June 14, 2020

“Good Grief”

By Rev. Katrina Pekich-Bundy

Romans 5.1-8

Genesis 21.9-21

June 14, 2020

In a recent Presbyterians Today, editor Jill Duffield made a connection between grief in the time of COVID-19 and that of the Civil War. Drew Faust wrote in This Republic of Suffering: Death and the American Civil War”: “Individuals found themselves in a new and different moral universe, one in which unimaginable destruction had become a daily experience…Civil War Americans lived the rest of their lives with grief and loss.”[1] COVID-19 has affected so many people in so many ways – some have had to grieve canceled occasions, some have grieved a lack of closure of a major life event, some grieve their daily routines or rituals, and some have grieved loved ones. Our grief is typically private and public – we are able to have rituals to express our grief through personal means, like writing or talking to friends or trusted colleagues, maybe exercising, or some other hobby that helps us to work through difficulty. We also have public means of grieving, through funerals, and hugging, and simply putting a hand on someone’s shoulders – and those public means of grief have not been possible in this time. We must acknowledge what we grieve, and take time to experience those emotions, and process them finding new rituals and ways of seeking faith in these times. Grief is a natural part of life, as we all lose people and things throughout life, and there can be good ways to grieve, and less helpful ways to grieve. It helps to know that when we do grieve, God is with us.

Our first scripture tells part of the Abraham and Sarah story. You might remember that Abram and Sarai, as they were originally known, were called from the comforts of their homeland to go out to an unknown place. Abram boldly followed God. They were unable to have children, and when God said that Sarai would bear a child at an older age, she laughed, and they named that child Isaac, meaning “she laughs.” Before that happened, God changed Abram’s name to Abraham, meaning father of many nations. God promised that Abraham’s offspring would be many – as many as the stars in the sky.

Before Sarah became pregnant, she instructed Abraham to have a child with Hagar, her handmaid. As you can imagine, this complicated things. Hagar had a boy named Ishmael. Eventually, most likely ten to thirteen years later, Isaac was born. In the scripture passage we read Isaac and Ishmael are playing together, but they probably were quite different in age.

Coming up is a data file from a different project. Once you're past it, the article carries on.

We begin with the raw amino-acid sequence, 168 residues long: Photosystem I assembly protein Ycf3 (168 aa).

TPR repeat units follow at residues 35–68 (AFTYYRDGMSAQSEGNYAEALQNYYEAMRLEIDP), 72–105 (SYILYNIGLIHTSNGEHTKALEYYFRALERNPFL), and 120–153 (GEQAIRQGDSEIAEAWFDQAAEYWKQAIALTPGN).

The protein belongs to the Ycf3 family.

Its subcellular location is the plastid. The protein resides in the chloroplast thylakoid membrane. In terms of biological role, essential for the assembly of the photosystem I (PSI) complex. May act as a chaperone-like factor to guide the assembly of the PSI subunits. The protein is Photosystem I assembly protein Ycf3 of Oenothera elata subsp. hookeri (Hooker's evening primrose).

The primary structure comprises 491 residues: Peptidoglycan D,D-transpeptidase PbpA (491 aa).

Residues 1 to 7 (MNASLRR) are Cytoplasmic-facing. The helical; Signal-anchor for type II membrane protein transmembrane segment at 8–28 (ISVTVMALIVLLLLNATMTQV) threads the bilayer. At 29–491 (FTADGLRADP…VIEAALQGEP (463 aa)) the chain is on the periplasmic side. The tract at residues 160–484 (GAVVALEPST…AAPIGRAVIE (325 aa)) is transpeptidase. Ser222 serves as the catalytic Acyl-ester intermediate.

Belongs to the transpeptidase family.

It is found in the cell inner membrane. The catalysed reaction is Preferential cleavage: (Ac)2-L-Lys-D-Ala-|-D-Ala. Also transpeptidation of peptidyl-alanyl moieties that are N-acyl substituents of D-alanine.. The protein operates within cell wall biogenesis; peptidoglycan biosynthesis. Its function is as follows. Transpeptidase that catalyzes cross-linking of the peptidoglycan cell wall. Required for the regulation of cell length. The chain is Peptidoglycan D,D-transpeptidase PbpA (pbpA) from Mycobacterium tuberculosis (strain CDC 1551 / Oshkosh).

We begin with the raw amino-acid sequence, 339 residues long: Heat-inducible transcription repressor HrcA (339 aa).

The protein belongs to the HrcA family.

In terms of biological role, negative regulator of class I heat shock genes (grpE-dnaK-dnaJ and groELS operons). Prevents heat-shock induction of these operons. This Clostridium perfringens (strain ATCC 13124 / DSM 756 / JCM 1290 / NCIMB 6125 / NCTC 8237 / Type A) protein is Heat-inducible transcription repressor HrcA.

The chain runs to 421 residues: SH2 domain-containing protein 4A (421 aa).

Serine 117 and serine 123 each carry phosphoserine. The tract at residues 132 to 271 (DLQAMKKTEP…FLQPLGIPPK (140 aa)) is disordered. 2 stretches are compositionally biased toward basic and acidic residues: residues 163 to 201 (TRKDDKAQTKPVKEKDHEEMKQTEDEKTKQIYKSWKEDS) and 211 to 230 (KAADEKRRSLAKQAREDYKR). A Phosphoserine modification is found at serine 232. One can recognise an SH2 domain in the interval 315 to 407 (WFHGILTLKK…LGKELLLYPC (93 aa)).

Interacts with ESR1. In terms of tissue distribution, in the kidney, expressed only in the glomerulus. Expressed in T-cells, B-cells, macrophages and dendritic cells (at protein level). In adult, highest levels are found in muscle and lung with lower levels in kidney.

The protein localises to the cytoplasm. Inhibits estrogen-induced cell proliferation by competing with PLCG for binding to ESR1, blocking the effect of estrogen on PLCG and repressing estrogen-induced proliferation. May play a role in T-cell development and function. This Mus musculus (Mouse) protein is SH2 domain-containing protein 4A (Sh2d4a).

Abraham and Sarah are typically the heroes of the stories. They are the ones God talks to, and Abraham does some good things along the way. Of course, like any human, they make mistakes, but this is a pretty difficult one that really affects the life trajectory of two other humans.
Sarah sees the kids playing together and becomes jealous, worried about inheritance and probably some other more cultural and personal aspects of the situation that aren’t listed here. She’s worried and goes to Abraham and asks that the slave woman and her son be banished.

First, it is interesting that even though we know the names of Hagar and Ishmael, only Hagar is named in the passage – Ishmael is never named here. Also, when Sarah talks about her, she is the “slave woman,” never Hagar. To refuse to say someone’s name implies that they are not worth being named. It implies that they are less than human. It implies that their title like “slave woman” is their entire identity. What does it mean that no one calls Ishmael by name? Not even God? Is this a reflection of the situation or culture or just a scribal edit?

Abraham is torn. Clearly he loves Sarah and wants to keep peace with her, but this is a really tricky situation. He probably didn’t bring it up, but Sarah did ask him to have a child with Hagar. Ishmael is his child, too, and to send Hagar and Ishmael away meant he would never see him again, and without a male figure in their family at that time, their quality of life and survival would not be certain. We read that this was very distressing, and God talks to Abraham.

God tells Abraham to do what Sarah wants because God will take care of Hagar and Ishmael. Now, how lovely that God has a plan for all this and does take care of Hagar and Ishmael – but what of Sarah’s jealousy? Why does her jealousy become Hagar and Ishmael’s problem? Could this have been resolved in any other way?